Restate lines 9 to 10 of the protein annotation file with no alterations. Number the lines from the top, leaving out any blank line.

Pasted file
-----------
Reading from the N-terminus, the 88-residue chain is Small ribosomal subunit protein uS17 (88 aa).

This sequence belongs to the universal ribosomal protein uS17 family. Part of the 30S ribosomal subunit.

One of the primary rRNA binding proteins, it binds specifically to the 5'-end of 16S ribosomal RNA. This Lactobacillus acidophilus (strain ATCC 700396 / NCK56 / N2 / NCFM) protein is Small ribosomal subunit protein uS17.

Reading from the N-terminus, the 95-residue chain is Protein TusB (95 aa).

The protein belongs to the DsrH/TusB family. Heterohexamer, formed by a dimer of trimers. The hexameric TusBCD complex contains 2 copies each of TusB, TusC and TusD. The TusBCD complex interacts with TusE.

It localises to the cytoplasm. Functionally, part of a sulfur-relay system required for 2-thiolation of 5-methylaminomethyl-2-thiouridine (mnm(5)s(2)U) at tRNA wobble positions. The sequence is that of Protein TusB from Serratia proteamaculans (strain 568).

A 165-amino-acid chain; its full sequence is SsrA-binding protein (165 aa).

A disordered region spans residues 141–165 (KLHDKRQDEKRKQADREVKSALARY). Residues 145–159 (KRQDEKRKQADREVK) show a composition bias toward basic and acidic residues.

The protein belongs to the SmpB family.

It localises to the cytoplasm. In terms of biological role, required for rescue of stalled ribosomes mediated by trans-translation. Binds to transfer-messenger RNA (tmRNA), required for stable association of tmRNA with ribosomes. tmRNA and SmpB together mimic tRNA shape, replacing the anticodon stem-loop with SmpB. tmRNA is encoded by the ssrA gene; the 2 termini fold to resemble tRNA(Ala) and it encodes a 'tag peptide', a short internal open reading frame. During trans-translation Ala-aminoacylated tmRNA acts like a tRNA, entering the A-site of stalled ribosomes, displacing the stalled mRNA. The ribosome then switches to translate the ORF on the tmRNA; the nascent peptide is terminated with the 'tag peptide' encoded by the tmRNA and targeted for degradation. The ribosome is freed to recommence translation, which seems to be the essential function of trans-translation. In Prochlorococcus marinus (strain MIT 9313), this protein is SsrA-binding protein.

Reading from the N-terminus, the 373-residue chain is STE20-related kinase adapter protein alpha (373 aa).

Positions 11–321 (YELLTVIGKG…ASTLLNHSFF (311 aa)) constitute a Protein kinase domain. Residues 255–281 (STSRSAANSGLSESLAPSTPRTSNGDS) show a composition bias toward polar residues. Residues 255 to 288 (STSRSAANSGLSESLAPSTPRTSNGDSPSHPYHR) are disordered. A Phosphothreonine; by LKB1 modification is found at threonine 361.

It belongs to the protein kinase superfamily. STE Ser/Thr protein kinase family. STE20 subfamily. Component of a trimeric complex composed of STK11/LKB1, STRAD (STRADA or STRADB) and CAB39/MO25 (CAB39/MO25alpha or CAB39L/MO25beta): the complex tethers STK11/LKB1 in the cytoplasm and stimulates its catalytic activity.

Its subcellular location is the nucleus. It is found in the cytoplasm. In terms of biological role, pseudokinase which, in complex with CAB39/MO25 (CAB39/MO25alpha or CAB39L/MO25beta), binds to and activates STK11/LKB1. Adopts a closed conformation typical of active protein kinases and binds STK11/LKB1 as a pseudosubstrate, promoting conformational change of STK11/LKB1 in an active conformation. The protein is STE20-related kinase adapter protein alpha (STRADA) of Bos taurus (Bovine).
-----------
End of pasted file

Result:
The protein belongs to the SmpB family.

It localises to the cytoplasm. In terms of biological role, required for rescue of stalled ribosomes mediated by trans-translation. Binds to transfer-messenger RNA (tmRNA), required for stable association of tmRNA with ribosomes. tmRNA and SmpB together mimic tRNA shape, replacing the anticodon stem-loop with SmpB. tmRNA is encoded by the ssrA gene; the 2 termini fold to resemble tRNA(Ala) and it encodes a 'tag peptide', a short internal open reading frame. During trans-translation Ala-aminoacylated tmRNA acts like a tRNA, entering the A-site of stalled ribosomes, displacing the stalled mRNA. The ribosome then switches to translate the ORF on the tmRNA; the nascent peptide is terminated with the 'tag peptide' encoded by the tmRNA and targeted for degradation. The ribosome is freed to recommence translation, which seems to be the essential function of trans-translation. In Prochlorococcus marinus (strain MIT 9313), this protein is SsrA-binding protein.